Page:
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English
Holloway Hall

"Rethinking Nation and Religion:
South Asia and the World"
Dr. Nyla Ali Khan,
Granddaughter of Sheik Abdullah, Prime Minister of Kashmir (1948-1953)

Thursday, May 3, 8:00 pm
Worcester Room, Commons Building, 2nd floor
Salisbury University

Abstract: Transnationalism implies a process by which geographical and political boundaries are transgressed, producing new social formations. Yet transnational politics often lead to cultural and religious fanaticism polarized between the "authentic" and the "demonic." How do transnational identities relate to traditional nationalist histories? This talk draws upon examples from India and Kashmir, and their associated diasporas in the US and the UK, including the infamous 1992 destruction of the Babri mosque in northern India by Hindu fundamentalists. I question the exclusivity of cultural nationalism, the spread of religious fundamentalism, and the irrational resistance to cultural and linguistic differences. I look at the historical and religious forces involved in the forging of a nationalist identity, especially in the context of postcolonialism. Understanding historical and social events through more than one framework allows me to highlight the variability of the critical spaces—intellectual, political, ethical, and gendered—that I, as a transnational subject, occupy.

Dr. Nyla Ali Khan is Visiting Professor in the Department of English, University of Oklahoma. She is the author of The Fiction of Nationality in an Era of Transnationalism (Routledge, 2005) and Islam, Women, and Violence in Kashmir: Between India and Pakistan (Palgrave Macmillan, 2010).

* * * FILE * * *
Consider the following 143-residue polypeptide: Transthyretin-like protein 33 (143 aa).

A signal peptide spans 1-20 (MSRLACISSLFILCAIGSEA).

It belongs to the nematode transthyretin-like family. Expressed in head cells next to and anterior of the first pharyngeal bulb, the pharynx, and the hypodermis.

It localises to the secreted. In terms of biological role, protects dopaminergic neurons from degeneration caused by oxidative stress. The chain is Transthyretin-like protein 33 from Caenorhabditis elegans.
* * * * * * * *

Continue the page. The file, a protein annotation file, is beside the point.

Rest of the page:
Sponsored by the Department of English, the Office of the Dean of the Fulton School of Liberal Arts, and the Department of Conflict Analysis and Dispute Resolution.

For further information, please contact:
Dr. Manav Ratti
Department of English
mxratti@salisbury.edu
(410) 548-3001

Endorsements of Islam, Women, and Violence in Kashmir (Palgrave Macmillan, 2010):
"Once a community experiences the trauma of state-formation at its expense, its capacity to envision a different kind of political arrangement weakens. Happily, the myth may not have yet gelled in Kashmir. This is where Nyla Khan comes in."
-- Ashis Nandy, Senior Fellow, Centre for the Study of Developing Societies, India; author, The Intimate Enemy: Loss and Recovery of Self Under Colonialism

"The first thorough study of the tragedy of Kashmir done by a Kashmiri woman. Her account is dispassionate yet passionate in its concern for Kashmir. Here is a truly Kashmiri voice."
-- Neerja Mattoo, Emeritus Professor of English, Maulana Azad Government College for Women, Kashmir

"The first time a Kashmiri woman rises above herself, particularly in the last two decades of violence, and attempts to voice her opinion so emphatically. You will come to clearly understand through Nyla Ali Khan’s instructive style that a journey into Kashmir symbolizes a strange exaltation that is an indefinable quest but, like a torrential rainstorm, both cleansing and destructive."
-- Agha Ashraf Ali, Emeritus Chair, Department of Education, University of Kashmir; father of poet Agha Shahid Ali